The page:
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J Am Geriatr Soc. 2007 Feb;55(2):175-81.

Improving vision to prevent falls in frail older people: a randomized trial.

Author information

1
School of Public Health, University of Sydney, Sydney, Australia. bobc@health.usyd.edu.au

Abstract

OBJECTIVES:

To determine the efficacy of vision and eye examinations, with subsequent treatment of vision problems, for preventing falls and fractures in frail older people.

DESIGN:

Randomized, controlled trial.

SETTING:

Community in Sydney, Australia.

PARTICIPANTS:

Six hundred sixteen men and women aged 70 and older (mean age 81) recruited mainly from people attending outpatient aged care services.

INTERVENTIONS:

The intervention group received comprehensive vision and eye examinations conducted by a study optometrist. The optometrist arranged for new eyeglasses for 92 subjects and referred 24 for a home visit with an occupational therapist, 17 for glaucoma management, and 15 for cataract surgery. The control group received usual care.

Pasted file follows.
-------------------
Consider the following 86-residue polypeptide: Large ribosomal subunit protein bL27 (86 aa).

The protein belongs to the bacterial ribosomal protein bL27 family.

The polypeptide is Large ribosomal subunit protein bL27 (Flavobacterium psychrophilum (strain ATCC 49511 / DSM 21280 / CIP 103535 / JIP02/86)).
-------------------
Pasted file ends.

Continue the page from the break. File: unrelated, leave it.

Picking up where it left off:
MEASUREMENTS:

Falls and fractures during 12 months of follow-up were ascertained according to self-report using a monthly postcard system.

RESULTS:

Fifty-seven percent of subjects fell at least once during follow-up. Falls occurred more frequently in the group randomized to receive the vision intervention (65% fell at least once; 758 falls in total) than in the control group (50% fell at least once; 516 falls in total). The falls rate ratio using the negative binomial model was 1.57 (95% confidence interval (CI)=1.20-2.05, P=.001). Fractures were also more frequent in the intervention group (31 fractures) than the control group (18 fractures; relative risk from proportional hazards model 1.74, 95% CI=0.97-3.11, P=.06).

CONCLUSION:

In frail older people, comprehensive vision and eye assessment, with appropriate treatment, does not reduce, and may even increase, the risk of falls and fractures.

[Indexed for MEDLINE]

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